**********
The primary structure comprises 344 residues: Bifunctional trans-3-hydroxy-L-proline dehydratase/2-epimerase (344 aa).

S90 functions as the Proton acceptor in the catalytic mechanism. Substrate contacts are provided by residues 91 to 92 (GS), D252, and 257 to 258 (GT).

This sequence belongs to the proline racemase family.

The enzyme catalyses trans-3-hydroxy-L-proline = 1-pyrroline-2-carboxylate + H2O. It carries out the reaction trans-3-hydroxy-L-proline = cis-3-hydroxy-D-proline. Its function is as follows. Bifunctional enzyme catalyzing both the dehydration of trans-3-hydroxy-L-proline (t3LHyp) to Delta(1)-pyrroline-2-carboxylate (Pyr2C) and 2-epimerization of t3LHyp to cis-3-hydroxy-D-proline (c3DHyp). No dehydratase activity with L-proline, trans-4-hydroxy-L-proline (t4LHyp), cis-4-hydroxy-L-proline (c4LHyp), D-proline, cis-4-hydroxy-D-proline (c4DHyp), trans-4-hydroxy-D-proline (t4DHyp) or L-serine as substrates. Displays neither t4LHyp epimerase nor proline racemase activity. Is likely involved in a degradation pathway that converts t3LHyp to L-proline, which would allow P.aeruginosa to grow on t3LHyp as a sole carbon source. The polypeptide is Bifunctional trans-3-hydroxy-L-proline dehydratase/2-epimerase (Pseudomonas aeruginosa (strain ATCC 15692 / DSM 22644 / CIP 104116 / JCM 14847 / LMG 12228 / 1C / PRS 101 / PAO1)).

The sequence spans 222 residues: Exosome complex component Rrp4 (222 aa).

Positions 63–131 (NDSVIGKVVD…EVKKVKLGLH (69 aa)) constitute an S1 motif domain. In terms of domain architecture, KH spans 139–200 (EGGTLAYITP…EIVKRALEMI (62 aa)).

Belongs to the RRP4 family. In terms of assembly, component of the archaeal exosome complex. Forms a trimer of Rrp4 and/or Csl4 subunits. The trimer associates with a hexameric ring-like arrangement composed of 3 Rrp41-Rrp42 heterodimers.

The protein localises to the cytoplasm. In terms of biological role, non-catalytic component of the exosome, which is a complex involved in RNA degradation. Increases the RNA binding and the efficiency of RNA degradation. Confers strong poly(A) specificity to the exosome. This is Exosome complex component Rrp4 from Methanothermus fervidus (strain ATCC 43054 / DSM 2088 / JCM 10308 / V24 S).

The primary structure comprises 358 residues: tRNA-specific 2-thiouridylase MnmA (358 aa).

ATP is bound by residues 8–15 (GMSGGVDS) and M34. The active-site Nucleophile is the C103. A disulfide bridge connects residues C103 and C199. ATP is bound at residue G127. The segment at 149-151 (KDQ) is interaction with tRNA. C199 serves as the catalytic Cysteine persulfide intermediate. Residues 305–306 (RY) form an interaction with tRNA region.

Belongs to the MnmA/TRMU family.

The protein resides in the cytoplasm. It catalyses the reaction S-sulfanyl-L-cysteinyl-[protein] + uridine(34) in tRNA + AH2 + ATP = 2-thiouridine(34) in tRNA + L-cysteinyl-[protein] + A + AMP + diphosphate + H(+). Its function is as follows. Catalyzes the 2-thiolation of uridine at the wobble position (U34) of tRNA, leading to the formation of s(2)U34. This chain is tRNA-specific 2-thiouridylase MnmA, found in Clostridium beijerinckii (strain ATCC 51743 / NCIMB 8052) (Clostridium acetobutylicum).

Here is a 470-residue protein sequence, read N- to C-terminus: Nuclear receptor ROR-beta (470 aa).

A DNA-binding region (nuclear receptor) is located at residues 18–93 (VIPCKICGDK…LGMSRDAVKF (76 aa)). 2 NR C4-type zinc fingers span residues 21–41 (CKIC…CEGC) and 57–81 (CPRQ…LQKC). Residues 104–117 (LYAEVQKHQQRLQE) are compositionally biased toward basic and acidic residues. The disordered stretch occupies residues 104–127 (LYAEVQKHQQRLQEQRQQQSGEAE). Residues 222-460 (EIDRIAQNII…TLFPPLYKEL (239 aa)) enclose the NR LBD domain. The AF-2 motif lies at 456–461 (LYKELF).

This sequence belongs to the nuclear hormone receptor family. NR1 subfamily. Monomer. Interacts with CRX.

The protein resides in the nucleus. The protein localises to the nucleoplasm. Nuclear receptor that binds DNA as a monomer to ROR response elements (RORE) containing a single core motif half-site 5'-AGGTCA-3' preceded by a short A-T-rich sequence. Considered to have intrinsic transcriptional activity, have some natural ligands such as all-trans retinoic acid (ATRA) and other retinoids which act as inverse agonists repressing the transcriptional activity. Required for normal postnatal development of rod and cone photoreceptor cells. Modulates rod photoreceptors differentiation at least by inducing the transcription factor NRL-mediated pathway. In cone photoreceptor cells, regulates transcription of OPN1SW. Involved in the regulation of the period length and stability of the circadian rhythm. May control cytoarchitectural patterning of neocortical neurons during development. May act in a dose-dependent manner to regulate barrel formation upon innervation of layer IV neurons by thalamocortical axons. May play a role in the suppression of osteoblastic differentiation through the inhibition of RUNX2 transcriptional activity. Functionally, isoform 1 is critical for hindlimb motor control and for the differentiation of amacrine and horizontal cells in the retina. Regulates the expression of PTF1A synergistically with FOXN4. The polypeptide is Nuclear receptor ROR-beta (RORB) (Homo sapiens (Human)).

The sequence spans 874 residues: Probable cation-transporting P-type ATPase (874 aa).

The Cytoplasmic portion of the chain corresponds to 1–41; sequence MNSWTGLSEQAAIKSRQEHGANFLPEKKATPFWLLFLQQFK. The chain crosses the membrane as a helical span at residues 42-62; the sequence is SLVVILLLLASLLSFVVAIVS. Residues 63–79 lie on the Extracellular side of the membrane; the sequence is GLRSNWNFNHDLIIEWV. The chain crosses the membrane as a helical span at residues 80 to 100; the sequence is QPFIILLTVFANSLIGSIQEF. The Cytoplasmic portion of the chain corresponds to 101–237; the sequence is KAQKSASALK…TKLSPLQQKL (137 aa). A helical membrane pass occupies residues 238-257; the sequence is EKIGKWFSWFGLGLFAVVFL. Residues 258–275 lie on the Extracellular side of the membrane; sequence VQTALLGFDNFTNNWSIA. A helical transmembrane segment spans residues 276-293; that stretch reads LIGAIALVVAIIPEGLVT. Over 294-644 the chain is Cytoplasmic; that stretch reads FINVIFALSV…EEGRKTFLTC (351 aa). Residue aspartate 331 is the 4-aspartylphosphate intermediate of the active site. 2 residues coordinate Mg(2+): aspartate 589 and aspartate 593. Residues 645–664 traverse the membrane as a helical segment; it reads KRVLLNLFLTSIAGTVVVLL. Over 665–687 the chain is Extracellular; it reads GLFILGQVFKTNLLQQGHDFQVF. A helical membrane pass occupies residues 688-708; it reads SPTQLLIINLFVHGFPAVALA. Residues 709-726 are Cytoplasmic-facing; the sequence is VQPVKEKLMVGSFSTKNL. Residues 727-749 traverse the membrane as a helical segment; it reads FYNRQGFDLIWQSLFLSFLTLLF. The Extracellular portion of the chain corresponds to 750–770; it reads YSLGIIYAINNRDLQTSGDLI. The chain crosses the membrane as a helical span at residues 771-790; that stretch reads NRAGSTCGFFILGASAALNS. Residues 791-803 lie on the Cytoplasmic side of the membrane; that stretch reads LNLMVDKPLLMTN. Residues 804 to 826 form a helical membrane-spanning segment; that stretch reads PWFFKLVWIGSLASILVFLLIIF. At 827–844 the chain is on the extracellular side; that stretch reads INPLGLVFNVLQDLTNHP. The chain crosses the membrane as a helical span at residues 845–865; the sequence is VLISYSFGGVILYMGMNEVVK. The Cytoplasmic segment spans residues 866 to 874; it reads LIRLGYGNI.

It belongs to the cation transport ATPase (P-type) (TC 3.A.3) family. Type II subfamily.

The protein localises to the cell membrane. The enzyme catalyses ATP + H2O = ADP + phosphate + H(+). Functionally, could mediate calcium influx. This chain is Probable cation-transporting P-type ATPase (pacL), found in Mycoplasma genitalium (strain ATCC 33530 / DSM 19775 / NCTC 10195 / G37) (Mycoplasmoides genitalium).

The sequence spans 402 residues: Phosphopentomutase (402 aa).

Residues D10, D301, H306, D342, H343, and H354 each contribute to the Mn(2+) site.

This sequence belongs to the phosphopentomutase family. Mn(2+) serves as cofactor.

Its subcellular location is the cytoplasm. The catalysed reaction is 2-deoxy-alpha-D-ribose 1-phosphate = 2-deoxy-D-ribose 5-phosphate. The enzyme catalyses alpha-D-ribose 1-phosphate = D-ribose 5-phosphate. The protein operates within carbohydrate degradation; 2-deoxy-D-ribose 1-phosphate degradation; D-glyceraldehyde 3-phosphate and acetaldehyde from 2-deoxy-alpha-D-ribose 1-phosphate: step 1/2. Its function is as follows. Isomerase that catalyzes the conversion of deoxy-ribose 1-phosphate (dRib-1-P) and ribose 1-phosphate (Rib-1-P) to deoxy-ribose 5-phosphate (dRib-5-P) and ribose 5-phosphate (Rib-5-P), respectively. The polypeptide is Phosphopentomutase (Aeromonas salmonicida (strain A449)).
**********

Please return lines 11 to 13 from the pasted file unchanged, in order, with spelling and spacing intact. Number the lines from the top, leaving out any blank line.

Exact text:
Belongs to the MnmA/TRMU family.

The protein resides in the cytoplasm. It catalyses the reaction S-sulfanyl-L-cysteinyl-[protein] + uridine(34) in tRNA + AH2 + ATP = 2-thiouridine(34) in tRNA + L-cysteinyl-[protein] + A + AMP + diphosphate + H(+). Its function is as follows. Catalyzes the 2-thiolation of uridine at the wobble position (U34) of tRNA, leading to the formation of s(2)U34. This chain is tRNA-specific 2-thiouridylase MnmA, found in Clostridium beijerinckii (strain ATCC 51743 / NCIMB 8052) (Clostridium acetobutylicum).

Here is a 470-residue protein sequence, read N- to C-terminus: Nuclear receptor ROR-beta (470 aa).